By Rio Liang
As you try to beat the summer heat, find some solace in the four “cool” fiction pieces in the current summer issue of “The Gettysburg Review.”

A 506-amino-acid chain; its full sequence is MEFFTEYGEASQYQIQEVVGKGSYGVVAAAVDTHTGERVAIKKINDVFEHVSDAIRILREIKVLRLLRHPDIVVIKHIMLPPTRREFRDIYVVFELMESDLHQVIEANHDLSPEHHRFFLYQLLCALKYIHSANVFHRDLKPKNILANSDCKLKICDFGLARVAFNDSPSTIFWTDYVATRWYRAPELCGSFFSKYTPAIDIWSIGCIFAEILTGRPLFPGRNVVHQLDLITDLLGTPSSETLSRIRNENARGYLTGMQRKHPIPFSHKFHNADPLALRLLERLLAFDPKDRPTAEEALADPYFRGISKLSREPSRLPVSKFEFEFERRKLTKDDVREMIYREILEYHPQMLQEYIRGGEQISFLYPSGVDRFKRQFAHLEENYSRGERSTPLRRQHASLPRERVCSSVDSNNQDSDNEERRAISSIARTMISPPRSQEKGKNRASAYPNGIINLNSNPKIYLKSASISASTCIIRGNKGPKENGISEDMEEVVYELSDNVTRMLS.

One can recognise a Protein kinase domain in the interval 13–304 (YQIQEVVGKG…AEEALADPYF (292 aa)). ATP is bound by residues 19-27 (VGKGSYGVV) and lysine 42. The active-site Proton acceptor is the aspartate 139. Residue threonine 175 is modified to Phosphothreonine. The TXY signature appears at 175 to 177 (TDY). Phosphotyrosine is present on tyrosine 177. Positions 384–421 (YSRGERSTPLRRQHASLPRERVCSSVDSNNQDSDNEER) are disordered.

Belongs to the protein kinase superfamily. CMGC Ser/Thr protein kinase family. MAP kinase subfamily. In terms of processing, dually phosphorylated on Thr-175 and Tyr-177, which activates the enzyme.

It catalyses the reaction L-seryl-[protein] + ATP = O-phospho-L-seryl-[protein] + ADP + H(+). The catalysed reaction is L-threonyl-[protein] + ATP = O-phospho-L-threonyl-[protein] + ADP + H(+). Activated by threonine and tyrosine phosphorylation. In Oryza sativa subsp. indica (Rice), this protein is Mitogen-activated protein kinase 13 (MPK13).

Jacob M. Appel’s “Miracles and Conundrums of the Secondary Planets.” A delightful piece. Rather incredible, given the fact that the story more or less revolves around the pro-life/pro-choice issue. The piece manages to be lighthearted without making light of its subject matter. Zigfrids Imants Lenc, aka Red Ziggy, has settled down in Lummings, Alabama in the guise of a Latvian restaurateur. It’s the perfect cover, as no one around him would know much about Latvian food, or Latvian anything for that matter. And did I mention that he’s an alien? Yes, he’s come to earth as a neutral observer from a planet where most of the squabbles humans engage in do not make sense. One of these is the abortion issue, which is made relevant by the fact that his restaurant sits adjacent to an abortion clinic. Back home, “both abortion and childbirth were equally unthinkable,” which is the reason why he is so puzzled when Erin Gwench, one of the pro-lifers protesting a certain Dr. Schnabel, befriends our hero with the hope of converting him to her way of thinking. But Ziggy, who heretofore had remained neutral (both for the sake of not alienating any of his customers from either side, as well as for not blowing his cover), finds himself increasingly drawn to Erin, which is a big no-no for his mission and considered a taboo back home. He has every intent to break it off with her when things get a little too deep, but instead it’s her who does it, reasoning that she can’t be with someone so doggedly neutral. In a “To hell with it” moment (“it” being his mission and his home planet’s views on immorality), Ziggy, acting on a very humanly impulse, seeks to reclaim her love by chivalrously confronting Dr. Schnabel, who had just disrespected her (at which point I actually thought the guards would shoot Ziggy mistakenly for accosting the doctor!). Ziggy forces on Schnabel the book Erin had earlier foisted on Ziggy, and demands he apologize to Erin, an act that spurs Erin to kissing him. It’s a happy ending, the wonder of which is perfectly captured by the last line of the story: “To anyone else watching the reflection, of course, the two of them looked like ordinary human beings in love.” …The story is neither pro-life nor pro-choice, nor even neutral for that matter, which is a wondrous feat. Readers from either side of the argument might find themselves surprisingly empathizing with characters from the other side, all of which is probably not a bad thing at all. A great opening story to this summer issue.